Wednesday, 19 June 2013


A glance at the map to the south of Ballantrae reveals a very striking geographical feature: an elongated chunk of land called the Rinns of Galloway, which has the appearance of a hammer head.  The wider part to the north wraps itself around Loch Ryan, a stretch of water which has seen plenty of wartime and peacetime activity over the years.  The settlement of Cairnyran on the east shore of the loch was established in the early 18th century with the construction of Lochryan House, along with housing for the workers from the Lochryan Estate.  The village was transformed into a major port by the onset of World War II when the Army built three piers and a military railway link to Stranraer and the resulting facility became the No. 2 Military Port.  Among the most significant activities to take place here was the building of the floating Mulberry harbours used in the D-Day landings.  At the end of the war the Atlantic U-Boat fleet surrendered in Loch Ryan and was anchored in Cairnryan before being scuttled (deliberately sunk) in the North Channel as part of Operation Deadlight.  There was further periodic military activity after the war until most of the infrastructure was dismantled in the early 1960s.  The village then became a centre for ship breaking; the ships sent for demolition included such luminaries as the Ark Royal.  By 1990 Soviet Navy submarines were being dismantled for scrap in Cairnryan.  Nowadays, Cairnryan is still an important port, but with more leisurely voyages in mind.  A large, modern ferry port has been built there with the purpose of providing links to Northern Ireland: Stena Line operates a service to Belfast, while P & O Irish Sea takes care of the Cairnryan to Larne route.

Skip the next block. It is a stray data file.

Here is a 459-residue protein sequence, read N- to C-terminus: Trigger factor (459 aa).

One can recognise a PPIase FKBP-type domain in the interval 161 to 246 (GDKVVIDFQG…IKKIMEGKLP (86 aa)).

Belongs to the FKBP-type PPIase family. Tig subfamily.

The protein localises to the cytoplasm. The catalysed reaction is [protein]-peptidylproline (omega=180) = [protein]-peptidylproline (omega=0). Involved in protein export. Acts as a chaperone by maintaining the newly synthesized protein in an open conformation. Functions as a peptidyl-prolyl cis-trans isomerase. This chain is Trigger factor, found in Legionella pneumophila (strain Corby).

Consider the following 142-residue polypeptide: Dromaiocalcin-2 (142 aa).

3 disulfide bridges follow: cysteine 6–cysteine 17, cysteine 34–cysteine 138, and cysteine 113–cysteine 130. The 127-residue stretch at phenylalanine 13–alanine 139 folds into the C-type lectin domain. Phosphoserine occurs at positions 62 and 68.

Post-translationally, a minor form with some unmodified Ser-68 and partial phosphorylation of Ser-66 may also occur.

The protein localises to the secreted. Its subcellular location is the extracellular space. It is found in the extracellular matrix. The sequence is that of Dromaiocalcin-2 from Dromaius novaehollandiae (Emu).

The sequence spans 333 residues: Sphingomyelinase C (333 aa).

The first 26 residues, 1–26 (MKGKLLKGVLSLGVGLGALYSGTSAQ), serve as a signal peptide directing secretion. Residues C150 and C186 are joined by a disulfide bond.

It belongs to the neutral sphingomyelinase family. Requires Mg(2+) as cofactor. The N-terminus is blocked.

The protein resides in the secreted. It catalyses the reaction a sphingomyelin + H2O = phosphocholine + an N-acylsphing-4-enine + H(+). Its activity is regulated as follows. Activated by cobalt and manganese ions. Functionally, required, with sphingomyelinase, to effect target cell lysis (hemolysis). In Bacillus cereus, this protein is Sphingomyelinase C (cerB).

Map of the area. 

File:Passing to the west of Cairnryan Pier en route to Larne - - 1322251.jpg
  2009 Des Colhoun, via Wikimedia Commons

No comments:

Post a Comment